I was never the “normal” kid, even from young.

With ADHD and dyslexia, I never really fit in with the “crowd” and got bullied and ostracised often growing up. I’ve always longed for love, acceptance and a place to belong among the people around me, but never seemed to get that. I was often labeled as an “extra” among my peers, and the butt of many jokes.

Things took a turn for the worse when I entered secondary school. Entering a totally new environment without the friends I made in primary school, I felt even lonelier and more ostracised than ever.

Because of this transition and lack of social support, I fell into depression and had thoughts of committing suicide.

I started to question my existence and things involving my purpose in life. Though I was going to a church, I started to ask hard questions about whether God really existed and if he really is as loving as people portray Him to be.

One day, after school, I passed by a chapel as I headed back home. It had been a bad day for me, and I really didn’t know why all these bad things happened to me.

I walked in, all alone, and cried out to this “God” whom I’d been hearing so much about but did not understand.

“If you really are the loving God people say you are, why do you let me go through the things that have happened to me?”

And there I had my first experience with Him. An inner prompting came out of nowhere, and I felt God telling me that “before any of these bullies came to existence, I’d already made you, loved you and called you my own”.

“If you really are the loving God people say you are, why do you let me go through the things that have happened to me?”

Bewildered, I walked out of the chapel questioning if what I had gone through was all in my imagination. But now, on hindsight, that incident marked the beginning of my journey to knowing this God who calls me His own.

It was much later on in my life that I learnt that this “prompting” I had felt was actually from Psalms 139:13-14. Borrowing the words of David, this is what he says of God:

For you formed my inward parts;
you knitted me together in my mother’s womb.
I praise you, for I am fearfully and wonderfully made.
Wonderful are your works; my soul knows it very well.

God had made us with a purpose and plan, regardless of what the world may tell you. You are not an accident.

I still struggled considerably with bouts of depression that came and went over the years. I doubted how the truth in Psalm 139 might apply to me, a misfit. Although this incident spurred my pursuit for a true, living God, it took many years and many different people God had sent to love and accept me for who I am, before I began to see healing and could change this ungodly belief of mine.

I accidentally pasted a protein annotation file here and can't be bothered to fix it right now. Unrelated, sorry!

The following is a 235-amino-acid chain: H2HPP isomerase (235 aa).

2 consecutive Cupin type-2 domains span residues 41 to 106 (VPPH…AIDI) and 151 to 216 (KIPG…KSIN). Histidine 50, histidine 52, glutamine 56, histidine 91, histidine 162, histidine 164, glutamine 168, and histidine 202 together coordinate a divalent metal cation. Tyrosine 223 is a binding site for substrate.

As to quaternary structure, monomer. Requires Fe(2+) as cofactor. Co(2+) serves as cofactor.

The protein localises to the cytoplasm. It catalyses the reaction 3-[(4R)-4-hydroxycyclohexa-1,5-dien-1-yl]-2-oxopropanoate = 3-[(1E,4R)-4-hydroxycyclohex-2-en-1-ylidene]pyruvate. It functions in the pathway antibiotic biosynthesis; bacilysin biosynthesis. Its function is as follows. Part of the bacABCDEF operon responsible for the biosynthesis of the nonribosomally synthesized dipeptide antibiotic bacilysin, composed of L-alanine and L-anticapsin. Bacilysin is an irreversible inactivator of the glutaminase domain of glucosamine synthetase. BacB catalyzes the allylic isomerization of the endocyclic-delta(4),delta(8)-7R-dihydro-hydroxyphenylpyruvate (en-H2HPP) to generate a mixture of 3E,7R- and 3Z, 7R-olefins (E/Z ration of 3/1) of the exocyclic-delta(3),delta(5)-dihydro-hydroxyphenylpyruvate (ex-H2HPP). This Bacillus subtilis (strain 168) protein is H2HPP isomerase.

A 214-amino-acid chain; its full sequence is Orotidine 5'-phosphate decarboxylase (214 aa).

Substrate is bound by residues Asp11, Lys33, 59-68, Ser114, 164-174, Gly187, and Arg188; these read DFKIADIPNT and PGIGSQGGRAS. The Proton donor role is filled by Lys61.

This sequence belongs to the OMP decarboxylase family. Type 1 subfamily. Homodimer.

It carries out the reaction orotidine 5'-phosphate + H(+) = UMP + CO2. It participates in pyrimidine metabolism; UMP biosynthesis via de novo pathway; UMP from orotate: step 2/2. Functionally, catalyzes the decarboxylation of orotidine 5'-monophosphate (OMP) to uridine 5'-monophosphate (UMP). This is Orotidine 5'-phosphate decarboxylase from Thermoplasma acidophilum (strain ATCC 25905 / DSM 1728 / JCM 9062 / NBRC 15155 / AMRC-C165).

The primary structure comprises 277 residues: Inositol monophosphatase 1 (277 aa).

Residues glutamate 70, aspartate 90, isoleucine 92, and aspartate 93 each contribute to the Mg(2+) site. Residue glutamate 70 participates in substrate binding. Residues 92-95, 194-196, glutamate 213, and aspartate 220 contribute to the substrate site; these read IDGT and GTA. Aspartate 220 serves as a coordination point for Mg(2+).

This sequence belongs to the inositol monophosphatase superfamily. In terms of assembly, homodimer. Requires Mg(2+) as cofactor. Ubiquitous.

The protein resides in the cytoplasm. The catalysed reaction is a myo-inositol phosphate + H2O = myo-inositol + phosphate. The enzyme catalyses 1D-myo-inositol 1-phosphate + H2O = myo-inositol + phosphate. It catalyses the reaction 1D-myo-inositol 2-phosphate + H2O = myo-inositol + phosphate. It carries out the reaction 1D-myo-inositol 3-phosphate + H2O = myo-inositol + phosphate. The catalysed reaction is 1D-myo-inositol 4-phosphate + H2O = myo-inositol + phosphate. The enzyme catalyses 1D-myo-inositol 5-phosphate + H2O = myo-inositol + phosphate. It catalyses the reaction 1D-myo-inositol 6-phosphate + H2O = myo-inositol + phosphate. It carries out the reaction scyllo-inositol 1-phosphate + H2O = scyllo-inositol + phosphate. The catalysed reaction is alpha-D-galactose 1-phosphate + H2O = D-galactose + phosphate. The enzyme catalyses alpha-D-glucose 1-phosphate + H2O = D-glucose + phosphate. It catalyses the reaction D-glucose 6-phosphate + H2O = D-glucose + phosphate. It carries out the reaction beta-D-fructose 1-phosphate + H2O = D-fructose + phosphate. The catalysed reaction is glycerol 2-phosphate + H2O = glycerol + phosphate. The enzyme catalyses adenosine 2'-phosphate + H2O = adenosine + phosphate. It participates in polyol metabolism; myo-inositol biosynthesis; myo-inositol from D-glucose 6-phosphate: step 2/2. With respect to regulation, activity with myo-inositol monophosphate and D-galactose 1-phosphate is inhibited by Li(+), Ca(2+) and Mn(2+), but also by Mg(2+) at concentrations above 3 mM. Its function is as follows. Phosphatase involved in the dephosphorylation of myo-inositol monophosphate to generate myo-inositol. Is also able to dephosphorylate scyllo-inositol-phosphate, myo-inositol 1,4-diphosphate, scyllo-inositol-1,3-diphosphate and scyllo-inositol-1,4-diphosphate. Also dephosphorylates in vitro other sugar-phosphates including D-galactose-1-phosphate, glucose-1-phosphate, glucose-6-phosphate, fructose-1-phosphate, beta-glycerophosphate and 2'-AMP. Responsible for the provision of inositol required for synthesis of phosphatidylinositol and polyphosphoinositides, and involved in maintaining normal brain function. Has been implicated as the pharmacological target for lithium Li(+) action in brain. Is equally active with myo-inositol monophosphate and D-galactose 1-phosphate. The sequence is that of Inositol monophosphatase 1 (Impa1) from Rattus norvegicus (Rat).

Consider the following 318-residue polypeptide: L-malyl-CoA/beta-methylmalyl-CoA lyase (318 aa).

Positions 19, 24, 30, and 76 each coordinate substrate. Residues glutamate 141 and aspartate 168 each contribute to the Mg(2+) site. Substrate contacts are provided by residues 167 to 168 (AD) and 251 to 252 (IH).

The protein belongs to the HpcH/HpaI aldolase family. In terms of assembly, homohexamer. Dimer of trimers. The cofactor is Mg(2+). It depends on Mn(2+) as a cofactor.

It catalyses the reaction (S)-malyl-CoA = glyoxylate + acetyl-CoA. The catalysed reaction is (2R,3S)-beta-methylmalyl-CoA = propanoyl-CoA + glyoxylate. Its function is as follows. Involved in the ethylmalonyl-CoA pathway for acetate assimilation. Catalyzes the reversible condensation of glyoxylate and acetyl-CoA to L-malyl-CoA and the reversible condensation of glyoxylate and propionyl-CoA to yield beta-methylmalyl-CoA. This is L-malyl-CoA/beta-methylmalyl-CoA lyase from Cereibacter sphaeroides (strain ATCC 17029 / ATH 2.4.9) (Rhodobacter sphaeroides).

Even now, I still struggle. There are times where I cannot control what I think, nor can I control the anxiety or despair I feel. I’ve also grown to learn that depression and anxiety are not easy things to understand, and although I know what I should do (or not do), I cannot seem to do them.

When I choose to follow Jesus, it does not mean life will be easy from now, but it does mean I won’t walk alone anymore.

This despair, triggered by my depression, and the constant reminders of my flaws remind me of the imperfect world I was born in. I’ve grown to learn that when I try to solve things by my own strength – to pursue things I perceive to be anchors of peace, hope and happiness – all my efforts came to naught. Merely broken wells, as Jeremiah 2:3 states, which only bring brief relief at best.

There have been many sleepless nights where I’ve stayed awake, wondering if the morning would ever come – if I would ever wake up from the nightmare of my destructive thoughts.

But yes, morning will come. Every struggle points me to a life that is yet to come, a life that’s perfect and without sadness of pain. No matter what I do by my own strength, I cannot solve or change anything that I am going through. But in partnership with the Holy Spirit, I can change and be the person God has called me to be.

Grace is given to us through Christ, so that we may live in this moment and take the opportunity to experience the life God has promised to us.

We are given a new self and a new power through Christ. We are shown in 2 Corinthians 10:5 that we are not the sum of our thoughts, and we need to bring any thought that sets itself against Christ captive, bringing it to obedience in Christ.

But as we empty our minds, we cannot stop there. We need to fill our minds with what is noble and good (Philippians 4:8-9). And as we do that, we renew our minds to understand what is good, acceptable and pleasing to God (Romans 12:2).

Jesus’ act of love – death on the Cross – gives me a choice to truly live. I could choose to live my way, which results in death, or choose to follow Jesus. It does not mean life will be easy from now, but it does mean I won’t walk alone anymore.

Though I struggle I know there will come a time where I won’t have to. That is the hope I have in Him.

This is solely written based on the experience of the author. It is by no means a fixed, one-shape-fits-all solution if you find yourself struggling with depression, anxiety or any mental health issue.

Your journey may look very different, but you do not need to walk alone. If you have any further questions about mental health or would like a platform to talk about your struggles, we would like to be there for you. Please drop us an email at [email protected].